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About CTSW Bob

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    Master Crew Member

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    NW Georgia
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  1. Great shot. Wow, looks like some Dynon HDX displays possibly? Many fun times ahead. Enjoy.
  2. I highly recommend switching to the LED. I bought mine on Amazon or eBay because I wanted the brightest and purest white light I could find compared to what I could find locally. The best is stated above, I can keep it on while in the pattern and not have the low voltage alarm start going off on final. It pulls a fraction of an amp versus the stock bulbs 6-8 amps (?). That is huge when I believe our alternators are only capable of 18 amps.
  3. My insurance several years ago on my 07 CTSW was $1200/yr. it has just now gone up to $1850/yr for a hull value of $75k. Never a claim, VFR rated, and still in the factory certified category. Starting to get a little pricey, but not carrying insurance is still a bit risky in my eyes. Self insuring would hurt a lot if I had a big loss, and my city owned hangar requires insurance with them listed on the policy. Insurance is only expensive until you use it. Now, if it were in the $5000 range I would either switch planes or just drop coverage to ground only to make the city happy. Wonder if a higher deductible would lower costs for some of the older pilots?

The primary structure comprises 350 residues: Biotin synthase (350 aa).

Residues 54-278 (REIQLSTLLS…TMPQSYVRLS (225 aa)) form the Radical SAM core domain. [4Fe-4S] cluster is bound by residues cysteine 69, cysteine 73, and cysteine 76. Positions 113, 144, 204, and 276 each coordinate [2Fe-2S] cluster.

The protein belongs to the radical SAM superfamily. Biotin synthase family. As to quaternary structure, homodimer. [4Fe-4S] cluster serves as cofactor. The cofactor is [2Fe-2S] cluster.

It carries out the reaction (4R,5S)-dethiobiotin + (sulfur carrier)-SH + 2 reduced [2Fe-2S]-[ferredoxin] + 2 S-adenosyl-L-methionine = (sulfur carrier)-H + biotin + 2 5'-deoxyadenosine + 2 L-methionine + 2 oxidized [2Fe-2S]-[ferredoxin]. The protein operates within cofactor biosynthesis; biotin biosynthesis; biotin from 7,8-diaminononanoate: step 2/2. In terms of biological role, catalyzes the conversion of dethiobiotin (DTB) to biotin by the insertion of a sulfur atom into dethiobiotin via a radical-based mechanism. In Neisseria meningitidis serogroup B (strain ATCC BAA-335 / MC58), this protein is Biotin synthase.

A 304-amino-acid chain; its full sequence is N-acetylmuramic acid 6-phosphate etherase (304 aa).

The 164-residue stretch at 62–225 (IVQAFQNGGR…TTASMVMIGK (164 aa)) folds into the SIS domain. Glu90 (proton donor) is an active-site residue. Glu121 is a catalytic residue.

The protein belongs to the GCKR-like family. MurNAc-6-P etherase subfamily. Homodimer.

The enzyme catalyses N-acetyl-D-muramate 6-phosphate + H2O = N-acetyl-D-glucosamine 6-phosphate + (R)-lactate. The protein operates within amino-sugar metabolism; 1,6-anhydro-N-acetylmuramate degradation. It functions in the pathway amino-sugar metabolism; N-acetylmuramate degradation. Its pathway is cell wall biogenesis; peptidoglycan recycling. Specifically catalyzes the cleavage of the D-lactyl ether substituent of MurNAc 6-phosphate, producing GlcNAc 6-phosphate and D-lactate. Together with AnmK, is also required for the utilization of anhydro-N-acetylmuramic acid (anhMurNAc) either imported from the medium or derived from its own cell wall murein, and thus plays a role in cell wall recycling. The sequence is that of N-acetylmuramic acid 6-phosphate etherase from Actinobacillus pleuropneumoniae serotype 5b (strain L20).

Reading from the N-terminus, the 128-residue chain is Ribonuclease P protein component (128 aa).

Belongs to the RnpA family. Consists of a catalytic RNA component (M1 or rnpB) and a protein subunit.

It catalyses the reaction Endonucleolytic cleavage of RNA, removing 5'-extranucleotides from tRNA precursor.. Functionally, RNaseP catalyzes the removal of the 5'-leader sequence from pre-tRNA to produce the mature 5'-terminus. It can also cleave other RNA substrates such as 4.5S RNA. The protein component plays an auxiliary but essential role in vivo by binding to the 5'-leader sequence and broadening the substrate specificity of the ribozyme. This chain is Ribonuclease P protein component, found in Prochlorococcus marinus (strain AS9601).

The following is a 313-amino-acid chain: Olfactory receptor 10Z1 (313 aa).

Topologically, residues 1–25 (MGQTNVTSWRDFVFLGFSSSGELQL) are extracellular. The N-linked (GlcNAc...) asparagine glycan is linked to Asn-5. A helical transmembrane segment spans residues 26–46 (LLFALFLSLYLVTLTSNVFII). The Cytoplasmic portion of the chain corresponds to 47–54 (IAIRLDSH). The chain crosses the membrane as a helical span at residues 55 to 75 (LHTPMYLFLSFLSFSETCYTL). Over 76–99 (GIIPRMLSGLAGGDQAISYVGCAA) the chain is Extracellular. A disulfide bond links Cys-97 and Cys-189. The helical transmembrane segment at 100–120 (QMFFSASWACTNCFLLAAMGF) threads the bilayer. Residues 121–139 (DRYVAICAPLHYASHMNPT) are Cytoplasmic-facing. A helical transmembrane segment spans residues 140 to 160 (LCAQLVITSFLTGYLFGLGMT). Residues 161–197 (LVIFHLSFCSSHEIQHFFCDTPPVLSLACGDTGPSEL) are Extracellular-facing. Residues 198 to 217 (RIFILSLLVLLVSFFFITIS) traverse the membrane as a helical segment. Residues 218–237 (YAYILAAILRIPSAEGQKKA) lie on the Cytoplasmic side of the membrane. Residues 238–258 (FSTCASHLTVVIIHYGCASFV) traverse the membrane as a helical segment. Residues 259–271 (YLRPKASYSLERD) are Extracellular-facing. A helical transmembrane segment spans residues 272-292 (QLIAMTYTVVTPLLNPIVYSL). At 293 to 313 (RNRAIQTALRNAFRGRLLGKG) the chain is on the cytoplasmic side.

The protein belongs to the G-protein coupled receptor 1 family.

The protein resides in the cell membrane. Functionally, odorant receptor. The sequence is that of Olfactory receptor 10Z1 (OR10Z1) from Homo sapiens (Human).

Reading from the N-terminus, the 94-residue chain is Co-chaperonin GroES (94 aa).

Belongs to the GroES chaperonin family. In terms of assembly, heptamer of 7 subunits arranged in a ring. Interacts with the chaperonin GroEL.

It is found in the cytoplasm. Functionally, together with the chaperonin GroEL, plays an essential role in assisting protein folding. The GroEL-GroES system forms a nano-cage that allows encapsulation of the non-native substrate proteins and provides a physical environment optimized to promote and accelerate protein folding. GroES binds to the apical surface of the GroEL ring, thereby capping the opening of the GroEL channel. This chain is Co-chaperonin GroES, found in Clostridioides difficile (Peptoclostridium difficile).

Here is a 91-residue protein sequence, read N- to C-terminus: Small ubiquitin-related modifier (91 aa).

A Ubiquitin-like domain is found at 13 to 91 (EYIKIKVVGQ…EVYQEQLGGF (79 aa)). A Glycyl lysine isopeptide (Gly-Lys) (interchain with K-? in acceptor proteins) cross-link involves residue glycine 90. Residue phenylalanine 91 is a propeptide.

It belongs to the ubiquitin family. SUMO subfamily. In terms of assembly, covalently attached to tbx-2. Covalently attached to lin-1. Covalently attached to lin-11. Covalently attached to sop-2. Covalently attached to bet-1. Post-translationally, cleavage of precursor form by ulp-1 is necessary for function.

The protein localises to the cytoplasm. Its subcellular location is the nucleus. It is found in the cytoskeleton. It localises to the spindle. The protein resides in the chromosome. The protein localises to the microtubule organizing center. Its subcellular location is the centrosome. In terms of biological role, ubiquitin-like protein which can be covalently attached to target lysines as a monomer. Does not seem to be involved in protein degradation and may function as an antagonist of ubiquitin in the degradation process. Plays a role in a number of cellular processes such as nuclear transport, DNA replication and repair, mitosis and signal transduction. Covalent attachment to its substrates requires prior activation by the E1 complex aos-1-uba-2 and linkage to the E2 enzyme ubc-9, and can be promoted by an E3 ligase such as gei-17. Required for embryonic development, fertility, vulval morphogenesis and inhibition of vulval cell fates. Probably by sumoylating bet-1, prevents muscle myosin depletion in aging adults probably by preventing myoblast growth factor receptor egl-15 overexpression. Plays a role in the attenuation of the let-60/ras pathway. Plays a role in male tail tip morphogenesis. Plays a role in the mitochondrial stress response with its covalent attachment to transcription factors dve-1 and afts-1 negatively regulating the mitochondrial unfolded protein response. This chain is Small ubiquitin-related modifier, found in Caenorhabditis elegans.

4. Yes, inquiring minds want to know! Great video!!!
  5. I had an older 496 in my plane when I bought it several years ago. It was slow and I kept wanting to press the screen for changes. I couldn’t wait to rip it out. I installed an Aera 660 with the panel dock. Wiring was simple, and the auto pilot (CT Pilot) is driven with just one wire. I did use a remote gps antenna which I placed forward on the dash. Very economical upgrade. Yours is even better!
  6. Looks like a lot of fun. With the right person, good communication, and a good plan, formation flying can be a blast.
  7. Care to share? I know our planes have a greater gross weight in their homeland, but are reduced to come in under the LSA rules. I imagine that would stay the same as it is under the experimental LSA category. 1. Any way to take it to the experimental category without any LSA limitations? 2. What mods? I can imagine a constant speed prop, fuel injection, maybe a big bore kit, reflex the flaps to -12, raise the redline and the arbitrary 120 knot limit for starters. Could make a heck of a capable plane, say 140 knot cruiser? Just some thoughts.
  8. Cool. I think most CT owners will tell you they love their planes. I’d share some experiences with you as I’ve documented some of my journeys on the Cessna 172 forum. I’ll see what I can put together for you. Hopefully a few more members here will also chime in. Bob